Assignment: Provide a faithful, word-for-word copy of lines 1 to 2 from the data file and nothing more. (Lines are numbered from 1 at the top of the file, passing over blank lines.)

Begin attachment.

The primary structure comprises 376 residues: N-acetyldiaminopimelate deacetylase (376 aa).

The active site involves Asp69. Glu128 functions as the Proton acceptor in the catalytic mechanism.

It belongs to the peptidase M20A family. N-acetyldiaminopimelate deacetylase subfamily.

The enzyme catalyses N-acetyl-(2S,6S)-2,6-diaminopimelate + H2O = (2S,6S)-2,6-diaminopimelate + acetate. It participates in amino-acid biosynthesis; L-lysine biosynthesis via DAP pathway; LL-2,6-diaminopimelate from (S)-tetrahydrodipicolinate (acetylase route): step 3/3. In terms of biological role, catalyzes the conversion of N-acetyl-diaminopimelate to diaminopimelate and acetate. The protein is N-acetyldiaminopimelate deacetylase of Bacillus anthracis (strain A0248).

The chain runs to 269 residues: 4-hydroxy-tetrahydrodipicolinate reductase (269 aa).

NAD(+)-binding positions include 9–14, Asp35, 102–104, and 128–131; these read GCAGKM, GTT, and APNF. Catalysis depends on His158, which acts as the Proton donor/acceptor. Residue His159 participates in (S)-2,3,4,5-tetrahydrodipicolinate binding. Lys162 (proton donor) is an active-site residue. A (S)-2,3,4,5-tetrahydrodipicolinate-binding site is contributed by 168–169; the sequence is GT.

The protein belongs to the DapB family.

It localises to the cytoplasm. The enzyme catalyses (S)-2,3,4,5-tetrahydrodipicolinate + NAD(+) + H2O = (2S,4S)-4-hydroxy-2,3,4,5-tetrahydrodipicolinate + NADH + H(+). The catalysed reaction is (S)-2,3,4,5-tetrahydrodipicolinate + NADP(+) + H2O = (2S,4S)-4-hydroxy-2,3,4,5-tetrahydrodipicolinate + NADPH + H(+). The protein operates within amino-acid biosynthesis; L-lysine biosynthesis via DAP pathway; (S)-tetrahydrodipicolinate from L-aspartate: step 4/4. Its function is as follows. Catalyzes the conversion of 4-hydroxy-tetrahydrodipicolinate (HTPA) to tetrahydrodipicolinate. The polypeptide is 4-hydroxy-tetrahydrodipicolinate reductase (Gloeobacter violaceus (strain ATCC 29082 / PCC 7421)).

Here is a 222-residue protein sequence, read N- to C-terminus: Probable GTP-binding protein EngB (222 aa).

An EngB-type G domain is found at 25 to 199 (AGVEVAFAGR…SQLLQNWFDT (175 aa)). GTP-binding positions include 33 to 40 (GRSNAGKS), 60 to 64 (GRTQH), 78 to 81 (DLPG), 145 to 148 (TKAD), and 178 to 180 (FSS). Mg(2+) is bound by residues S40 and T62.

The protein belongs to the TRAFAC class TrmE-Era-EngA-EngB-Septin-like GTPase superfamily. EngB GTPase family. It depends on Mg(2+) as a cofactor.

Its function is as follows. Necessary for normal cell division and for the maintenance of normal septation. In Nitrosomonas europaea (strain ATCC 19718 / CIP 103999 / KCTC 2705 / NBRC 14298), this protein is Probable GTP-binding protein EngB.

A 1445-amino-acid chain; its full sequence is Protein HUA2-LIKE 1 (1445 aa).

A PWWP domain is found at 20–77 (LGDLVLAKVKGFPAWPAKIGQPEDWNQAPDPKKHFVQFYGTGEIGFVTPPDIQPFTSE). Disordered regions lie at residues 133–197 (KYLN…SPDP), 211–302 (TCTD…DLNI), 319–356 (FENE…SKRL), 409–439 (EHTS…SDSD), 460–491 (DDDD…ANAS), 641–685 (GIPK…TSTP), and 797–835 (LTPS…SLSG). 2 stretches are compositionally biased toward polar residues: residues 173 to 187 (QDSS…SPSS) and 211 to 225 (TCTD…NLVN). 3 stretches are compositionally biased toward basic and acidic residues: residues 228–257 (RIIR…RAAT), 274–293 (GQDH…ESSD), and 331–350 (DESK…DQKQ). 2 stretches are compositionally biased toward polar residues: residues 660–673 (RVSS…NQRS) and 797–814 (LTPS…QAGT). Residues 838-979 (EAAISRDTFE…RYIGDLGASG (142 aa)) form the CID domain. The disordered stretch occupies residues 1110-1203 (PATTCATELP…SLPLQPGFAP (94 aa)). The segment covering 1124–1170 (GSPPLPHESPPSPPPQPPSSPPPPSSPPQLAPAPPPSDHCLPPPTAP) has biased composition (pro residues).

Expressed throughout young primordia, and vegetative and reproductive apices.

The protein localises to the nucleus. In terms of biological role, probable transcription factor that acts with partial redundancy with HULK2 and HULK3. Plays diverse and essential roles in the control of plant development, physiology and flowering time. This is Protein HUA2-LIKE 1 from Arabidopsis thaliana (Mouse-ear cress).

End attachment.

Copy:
The primary structure comprises 376 residues: N-acetyldiaminopimelate deacetylase (376 aa).

The active site involves Asp69. Glu128 functions as the Proton acceptor in the catalytic mechanism.